Wednesday, February 6, 2013
Riske Business: Daniel Day-Lewis is Overrated
Townspeople, I am not saying I dislike him as an actor or as a person (in interviews he seems genuine, interesting and humble to a fault), but I roll my eyes at people trying to convince me he’s “the greatest living actor."
Hear me out.
If you like to watch a performance strictly for technique, then DDL is your guy. You will never get any argument from me about his beat work, mannerisms, ability to bury himself into a character, etc. For these reasons, I respect him as an actor.
My criticism of Daniel Day-Lewis is inarguable: he leaves me cold. As an audience member, I never identify with any of his characters. I see him working, and it’s distracting. Is he terrifying in Gangs of New York and There Will Be Blood? Absolutely. But that’s just one note, and I’m very aware that he is ACTING. It keeps me at a distance and I can’t settle into the story.
Ever notice that Daniel Day-Lewis is so larger-than-life in his performance style that he seems outside of the movie? I see that all the time. He’s always acting AT people and never WITH them. How many scenes are there in Lincoln where Day-Lewis is talking and everything stops? People just sit there and stare at him as if they have no idea how to act or react with an actor so far up his own ass. As stupid as this might sound, he’s too in-character. Everyone else in the movie is historical while still feeling modern.
Tommy Lee Jones is terrific in that movie. In his scenes with DDL, he not just survives -- he shows me that he is the better actor. I liked Lincoln well enough, but it’s a stuffy movie and only comes to life when Tommy Lee Jones is on screen. TLJ has a gruff persona, like Bruce Willis is a tough guy and Will Ferrell is a man child. These personas are very valuable to an actor. Day-Lewis does not have a persona or vibe to his performances. I’ve never seen such disconnect between an actor in interviews and the performances he gives in movies. It’s creepy, like watching someone give a speech talking about how exciting something is while their expression looks like they’re bored out of their minds. Call Tommy Lee Jones a grouchy asshole, but you have to acknowledge he at least seems to have blood pumping through his veins in Lincoln. I’d argue Day-Lewis does not.
Back to the “greatest living actor” debate. Phillip Seymour Hoffman (of whom I am a fan, but do not list among my favorite actors) is also known for his technique. However, Hoffman’s performances also have heart, even in something as cryptic as The Master. Boom! Hoffman is a better actor than Day-Lewis. Leet’s move on.
So what is Daniel Day-Lewis to me?
He’s the greatest actor of synthetic performances. It’s not Andy Serkis (who I’m hoping calls himself 'The Circus,' at least to Peter Jackson). Day-Lewis’ Lincoln feels to me about as lifelike as Gollum, or a wind-up toy, or that gorilla that plays the keyboard in The Rock-A-Fire Explosion. He’s man as animatronic. He’s Haley Joel Osment’s adult counterpart in A.I. He’s Gigolo Joe. The fact that Robert Zemeckis never plopped him in a mo-cap movie is one of cinema’s greatest missed opportunities.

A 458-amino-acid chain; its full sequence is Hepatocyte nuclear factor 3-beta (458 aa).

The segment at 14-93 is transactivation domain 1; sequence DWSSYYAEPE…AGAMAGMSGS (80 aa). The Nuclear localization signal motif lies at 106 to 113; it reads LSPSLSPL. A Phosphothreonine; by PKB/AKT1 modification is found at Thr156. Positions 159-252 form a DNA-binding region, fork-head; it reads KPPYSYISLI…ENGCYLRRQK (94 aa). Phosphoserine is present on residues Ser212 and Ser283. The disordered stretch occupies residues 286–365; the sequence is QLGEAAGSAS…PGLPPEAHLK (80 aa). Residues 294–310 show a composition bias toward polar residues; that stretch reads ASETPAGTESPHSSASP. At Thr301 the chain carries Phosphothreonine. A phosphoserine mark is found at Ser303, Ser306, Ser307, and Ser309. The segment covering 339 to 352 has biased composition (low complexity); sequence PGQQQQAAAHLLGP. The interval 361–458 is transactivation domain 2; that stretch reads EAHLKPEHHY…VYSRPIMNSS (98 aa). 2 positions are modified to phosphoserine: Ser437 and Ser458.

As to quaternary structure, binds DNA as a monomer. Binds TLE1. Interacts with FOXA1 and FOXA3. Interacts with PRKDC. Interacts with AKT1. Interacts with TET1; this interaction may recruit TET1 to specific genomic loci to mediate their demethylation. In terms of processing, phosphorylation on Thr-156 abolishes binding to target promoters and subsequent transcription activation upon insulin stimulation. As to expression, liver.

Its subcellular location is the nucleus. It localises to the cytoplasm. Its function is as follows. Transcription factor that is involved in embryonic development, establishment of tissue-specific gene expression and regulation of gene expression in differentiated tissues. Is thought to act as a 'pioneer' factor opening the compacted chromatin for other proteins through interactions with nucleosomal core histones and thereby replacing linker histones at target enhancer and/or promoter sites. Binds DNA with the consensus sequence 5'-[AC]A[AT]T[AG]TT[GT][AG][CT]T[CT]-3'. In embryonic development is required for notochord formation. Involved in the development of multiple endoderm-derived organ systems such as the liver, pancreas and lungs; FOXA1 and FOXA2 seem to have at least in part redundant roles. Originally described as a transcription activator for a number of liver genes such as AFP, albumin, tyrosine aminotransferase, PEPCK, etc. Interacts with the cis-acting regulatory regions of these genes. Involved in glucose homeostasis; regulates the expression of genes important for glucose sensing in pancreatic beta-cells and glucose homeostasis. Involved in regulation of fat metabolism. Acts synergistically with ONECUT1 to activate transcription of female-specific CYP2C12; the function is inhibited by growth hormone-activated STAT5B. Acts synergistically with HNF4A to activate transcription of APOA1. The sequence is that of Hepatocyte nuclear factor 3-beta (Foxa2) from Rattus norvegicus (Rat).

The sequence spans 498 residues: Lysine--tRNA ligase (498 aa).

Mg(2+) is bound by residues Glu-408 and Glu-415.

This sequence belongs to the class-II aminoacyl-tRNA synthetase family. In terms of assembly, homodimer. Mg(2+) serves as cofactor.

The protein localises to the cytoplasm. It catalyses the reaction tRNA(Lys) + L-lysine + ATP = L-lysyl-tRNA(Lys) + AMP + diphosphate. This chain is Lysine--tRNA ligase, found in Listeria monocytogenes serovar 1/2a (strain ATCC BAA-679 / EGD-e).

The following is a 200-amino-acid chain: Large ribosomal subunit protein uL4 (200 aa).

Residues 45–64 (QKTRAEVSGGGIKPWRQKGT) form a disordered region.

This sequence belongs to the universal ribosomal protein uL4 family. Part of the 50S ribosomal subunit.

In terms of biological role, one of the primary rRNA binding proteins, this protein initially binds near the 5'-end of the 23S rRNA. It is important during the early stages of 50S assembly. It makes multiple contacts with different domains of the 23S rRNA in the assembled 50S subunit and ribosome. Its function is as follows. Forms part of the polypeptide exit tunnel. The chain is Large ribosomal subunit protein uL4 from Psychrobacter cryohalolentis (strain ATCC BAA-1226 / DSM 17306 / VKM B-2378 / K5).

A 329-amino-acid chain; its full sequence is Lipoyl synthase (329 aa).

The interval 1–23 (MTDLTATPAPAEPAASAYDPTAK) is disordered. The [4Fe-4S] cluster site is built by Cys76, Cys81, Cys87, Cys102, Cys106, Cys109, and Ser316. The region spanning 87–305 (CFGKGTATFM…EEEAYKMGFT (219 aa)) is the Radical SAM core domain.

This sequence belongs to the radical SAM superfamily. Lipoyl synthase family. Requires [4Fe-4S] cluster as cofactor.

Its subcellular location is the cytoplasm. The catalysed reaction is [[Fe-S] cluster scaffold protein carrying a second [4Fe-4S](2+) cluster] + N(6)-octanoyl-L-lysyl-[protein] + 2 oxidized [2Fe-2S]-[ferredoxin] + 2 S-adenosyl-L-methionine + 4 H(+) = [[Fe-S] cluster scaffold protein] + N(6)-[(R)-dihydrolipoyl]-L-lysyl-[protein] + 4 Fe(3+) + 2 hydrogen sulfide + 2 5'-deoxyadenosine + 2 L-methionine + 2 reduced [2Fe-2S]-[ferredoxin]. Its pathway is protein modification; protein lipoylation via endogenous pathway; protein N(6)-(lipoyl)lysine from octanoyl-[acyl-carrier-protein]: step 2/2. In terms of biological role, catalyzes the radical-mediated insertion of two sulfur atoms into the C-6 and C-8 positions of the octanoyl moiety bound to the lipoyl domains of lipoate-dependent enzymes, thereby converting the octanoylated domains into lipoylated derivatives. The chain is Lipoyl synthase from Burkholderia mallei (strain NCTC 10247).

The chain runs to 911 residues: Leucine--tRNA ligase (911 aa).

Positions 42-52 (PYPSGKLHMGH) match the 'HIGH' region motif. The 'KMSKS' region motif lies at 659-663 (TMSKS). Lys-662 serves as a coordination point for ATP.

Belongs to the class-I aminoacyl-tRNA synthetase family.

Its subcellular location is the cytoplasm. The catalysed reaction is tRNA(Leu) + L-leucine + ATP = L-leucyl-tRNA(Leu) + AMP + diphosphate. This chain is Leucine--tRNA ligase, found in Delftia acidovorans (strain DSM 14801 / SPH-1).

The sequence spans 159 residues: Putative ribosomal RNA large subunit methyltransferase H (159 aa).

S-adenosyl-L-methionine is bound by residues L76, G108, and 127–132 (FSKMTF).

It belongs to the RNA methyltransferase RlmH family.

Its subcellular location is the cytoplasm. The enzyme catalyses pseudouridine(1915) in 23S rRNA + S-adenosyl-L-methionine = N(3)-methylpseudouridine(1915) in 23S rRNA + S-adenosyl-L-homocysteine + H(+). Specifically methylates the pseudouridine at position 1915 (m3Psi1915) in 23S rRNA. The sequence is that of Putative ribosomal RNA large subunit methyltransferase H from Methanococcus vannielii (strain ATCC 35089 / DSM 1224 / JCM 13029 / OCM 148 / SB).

If I put on my Doc Hollywood scrubs, I would tell Daniel Day-Lewis to act in something beneath him. Of course he’s going to crush something like Lincoln. That’s boring. He should have accepted the part he was offered as Aragorn in The Lord of the Rings. I want to see the dude act in a Transformers movie and elevate that. Why not be a villain in a Bond movie like Javier Bardem? Day-Lewis has proven he can play a drama chord, but why not riff a little bit? Who are you trying to impress anymore, Craft Man? Naomi Watts? James Lipton? If you want to get the Actor’s Studio in a tizzy, just light a cigarette. They’ll lose their minds. It’s a foregone conclusion that Daniel Day-Lewis will win Best Actor for Lincoln. This makes me unhappy. Try talking about Day-Lewis in Lincoln and the conversation stops usually before it starts. It goes “Can we all just agree that he’s amazing?” The end. I enjoy talking about performances, dammit, and DDL is taking all of that pleasure out of the Best Actor race. It’s like, "He’s going to win, so why even bother mentioning the rest of them?" It’s so aggravating.
Bradley Cooper showed a likeability and emotional depth I never knew he had in Silver Linings Playbook. Denzel Washington is an actor without a net in Flight (just when you’re about to be pro-Denzel, he snorts a line of coke in front of your face to say "Now what do you think of me?"). Speaking of without a net, Joaquin Phoenix in The Master! My goodness. Now that guy is buried in a character and it’s a miracle of performance and you still sympathize with him. Last and least, Hugh Jackman sings in Les Miserables and that’s brave?????!!!!*
Thanks for reading, and I encourage comments on why you feel that I am wrong. Who knows? Maybe I’ll change my mind. I used to like '80s and '90s DDL, but anything from Gangs of New York onward drives me crazy.
*Real quick: actors should not get nominations just because they sing in a movie and don’t suck at it. It’s my second least favorite trend going right now after "This book was said to be un-filmable." It obviously was not, because you made a movie out of it.